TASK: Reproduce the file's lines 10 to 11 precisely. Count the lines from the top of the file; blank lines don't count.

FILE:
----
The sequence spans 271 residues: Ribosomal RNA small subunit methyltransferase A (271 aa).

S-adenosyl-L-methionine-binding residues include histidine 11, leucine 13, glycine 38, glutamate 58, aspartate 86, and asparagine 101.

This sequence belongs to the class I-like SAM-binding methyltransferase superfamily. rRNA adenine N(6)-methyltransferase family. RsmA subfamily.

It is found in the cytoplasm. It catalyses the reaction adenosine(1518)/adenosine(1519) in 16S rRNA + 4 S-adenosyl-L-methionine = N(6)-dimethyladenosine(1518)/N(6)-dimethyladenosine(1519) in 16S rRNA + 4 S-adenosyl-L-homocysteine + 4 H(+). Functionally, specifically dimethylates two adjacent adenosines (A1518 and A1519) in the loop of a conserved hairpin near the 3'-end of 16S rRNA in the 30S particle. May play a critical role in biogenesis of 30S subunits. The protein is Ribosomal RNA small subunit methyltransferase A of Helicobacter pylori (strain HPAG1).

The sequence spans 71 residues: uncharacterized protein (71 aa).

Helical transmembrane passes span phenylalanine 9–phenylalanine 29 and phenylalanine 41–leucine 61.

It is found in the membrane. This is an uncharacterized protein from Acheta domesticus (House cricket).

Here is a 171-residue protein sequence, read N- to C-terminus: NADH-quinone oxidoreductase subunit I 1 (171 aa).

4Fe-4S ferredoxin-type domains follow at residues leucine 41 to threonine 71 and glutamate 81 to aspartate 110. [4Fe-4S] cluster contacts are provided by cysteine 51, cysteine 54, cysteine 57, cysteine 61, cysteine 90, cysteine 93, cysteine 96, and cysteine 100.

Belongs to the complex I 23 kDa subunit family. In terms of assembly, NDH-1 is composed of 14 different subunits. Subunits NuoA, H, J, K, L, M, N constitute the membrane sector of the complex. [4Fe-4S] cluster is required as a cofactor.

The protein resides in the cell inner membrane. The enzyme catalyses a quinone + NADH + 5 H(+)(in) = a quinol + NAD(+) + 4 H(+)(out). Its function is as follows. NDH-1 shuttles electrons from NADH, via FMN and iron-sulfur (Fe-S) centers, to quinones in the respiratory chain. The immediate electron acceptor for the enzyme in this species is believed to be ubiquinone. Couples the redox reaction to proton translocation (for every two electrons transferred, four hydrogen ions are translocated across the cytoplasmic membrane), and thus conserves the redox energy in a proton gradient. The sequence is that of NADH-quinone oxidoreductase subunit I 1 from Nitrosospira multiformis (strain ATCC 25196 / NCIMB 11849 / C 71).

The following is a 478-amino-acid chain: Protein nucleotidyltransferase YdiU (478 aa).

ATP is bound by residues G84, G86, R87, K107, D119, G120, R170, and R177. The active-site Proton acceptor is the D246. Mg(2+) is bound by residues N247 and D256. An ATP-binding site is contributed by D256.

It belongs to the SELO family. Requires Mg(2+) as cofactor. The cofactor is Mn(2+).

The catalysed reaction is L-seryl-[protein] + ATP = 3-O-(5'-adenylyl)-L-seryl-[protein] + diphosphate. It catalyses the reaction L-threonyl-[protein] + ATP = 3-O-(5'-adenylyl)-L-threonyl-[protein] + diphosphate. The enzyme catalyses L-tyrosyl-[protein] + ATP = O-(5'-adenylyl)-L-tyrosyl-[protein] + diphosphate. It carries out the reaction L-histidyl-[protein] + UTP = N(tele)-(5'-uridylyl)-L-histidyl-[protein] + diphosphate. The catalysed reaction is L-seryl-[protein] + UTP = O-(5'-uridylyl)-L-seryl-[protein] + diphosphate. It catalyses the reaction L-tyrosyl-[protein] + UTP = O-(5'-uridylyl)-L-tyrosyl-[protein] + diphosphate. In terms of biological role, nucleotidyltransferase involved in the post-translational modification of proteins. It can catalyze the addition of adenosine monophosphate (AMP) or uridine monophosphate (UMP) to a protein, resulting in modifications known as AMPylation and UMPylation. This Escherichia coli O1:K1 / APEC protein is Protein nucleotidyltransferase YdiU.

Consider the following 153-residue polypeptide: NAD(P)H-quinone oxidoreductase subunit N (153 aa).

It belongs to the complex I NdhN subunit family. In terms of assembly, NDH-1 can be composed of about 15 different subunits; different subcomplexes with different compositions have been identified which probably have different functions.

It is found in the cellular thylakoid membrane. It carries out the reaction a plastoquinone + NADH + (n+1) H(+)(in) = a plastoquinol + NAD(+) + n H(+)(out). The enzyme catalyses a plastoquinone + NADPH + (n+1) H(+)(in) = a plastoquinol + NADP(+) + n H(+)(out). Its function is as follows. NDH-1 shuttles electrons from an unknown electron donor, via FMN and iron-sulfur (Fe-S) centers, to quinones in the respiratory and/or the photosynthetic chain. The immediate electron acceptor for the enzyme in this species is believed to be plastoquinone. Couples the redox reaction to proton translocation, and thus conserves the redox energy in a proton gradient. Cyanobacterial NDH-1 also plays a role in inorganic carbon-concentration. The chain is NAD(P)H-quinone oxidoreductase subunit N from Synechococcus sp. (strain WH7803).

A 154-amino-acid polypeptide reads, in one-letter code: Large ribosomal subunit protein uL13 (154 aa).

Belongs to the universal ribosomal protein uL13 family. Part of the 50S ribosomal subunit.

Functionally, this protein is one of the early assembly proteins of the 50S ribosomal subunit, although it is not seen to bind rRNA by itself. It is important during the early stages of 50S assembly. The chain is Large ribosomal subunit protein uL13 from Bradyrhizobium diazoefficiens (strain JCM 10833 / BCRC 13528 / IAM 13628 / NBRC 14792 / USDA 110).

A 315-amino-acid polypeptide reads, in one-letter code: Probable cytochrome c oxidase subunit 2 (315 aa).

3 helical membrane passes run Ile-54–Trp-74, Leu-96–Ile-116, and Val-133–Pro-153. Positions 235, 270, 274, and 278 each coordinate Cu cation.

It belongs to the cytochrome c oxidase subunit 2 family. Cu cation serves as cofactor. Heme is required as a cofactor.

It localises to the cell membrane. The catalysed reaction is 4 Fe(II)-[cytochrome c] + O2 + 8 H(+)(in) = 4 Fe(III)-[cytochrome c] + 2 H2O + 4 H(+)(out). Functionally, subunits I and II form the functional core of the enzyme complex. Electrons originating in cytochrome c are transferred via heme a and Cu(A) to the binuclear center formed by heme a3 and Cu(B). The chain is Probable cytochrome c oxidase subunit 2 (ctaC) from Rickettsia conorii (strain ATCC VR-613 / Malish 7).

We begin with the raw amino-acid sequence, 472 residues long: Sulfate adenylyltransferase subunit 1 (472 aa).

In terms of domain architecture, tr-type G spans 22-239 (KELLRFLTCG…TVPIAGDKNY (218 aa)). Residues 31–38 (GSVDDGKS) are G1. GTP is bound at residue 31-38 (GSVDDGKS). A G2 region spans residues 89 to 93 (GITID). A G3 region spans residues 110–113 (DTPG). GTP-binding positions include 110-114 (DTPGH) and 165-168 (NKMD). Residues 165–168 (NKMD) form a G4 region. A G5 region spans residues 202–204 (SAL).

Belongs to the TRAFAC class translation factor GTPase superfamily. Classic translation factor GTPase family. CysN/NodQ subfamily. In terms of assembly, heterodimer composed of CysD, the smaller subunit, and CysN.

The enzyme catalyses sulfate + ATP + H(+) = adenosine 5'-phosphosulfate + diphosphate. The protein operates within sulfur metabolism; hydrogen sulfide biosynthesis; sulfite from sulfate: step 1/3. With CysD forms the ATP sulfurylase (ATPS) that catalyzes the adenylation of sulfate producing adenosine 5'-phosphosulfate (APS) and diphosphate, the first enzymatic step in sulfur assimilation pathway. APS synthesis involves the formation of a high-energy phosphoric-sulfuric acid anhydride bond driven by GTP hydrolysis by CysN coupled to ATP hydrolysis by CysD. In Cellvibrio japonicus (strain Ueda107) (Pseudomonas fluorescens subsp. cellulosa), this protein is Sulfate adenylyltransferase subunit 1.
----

Belongs to the complex I 23 kDa subunit family. In terms of assembly, NDH-1 is composed of 14 different subunits. Subunits NuoA, H, J, K, L, M, N constitute the membrane sector of the complex. [4Fe-4S] cluster is required as a cofactor.

The protein resides in the cell inner membrane. The enzyme catalyses a quinone + NADH + 5 H(+)(in) = a quinol + NAD(+) + 4 H(+)(out). Its function is as follows. NDH-1 shuttles electrons from NADH, via FMN and iron-sulfur (Fe-S) centers, to quinones in the respiratory chain. The immediate electron acceptor for the enzyme in this species is believed to be ubiquinone. Couples the redox reaction to proton translocation (for every two electrons transferred, four hydrogen ions are translocated across the cytoplasmic membrane), and thus conserves the redox energy in a proton gradient. The sequence is that of NADH-quinone oxidoreductase subunit I 1 from Nitrosospira multiformis (strain ATCC 25196 / NCIMB 11849 / C 71).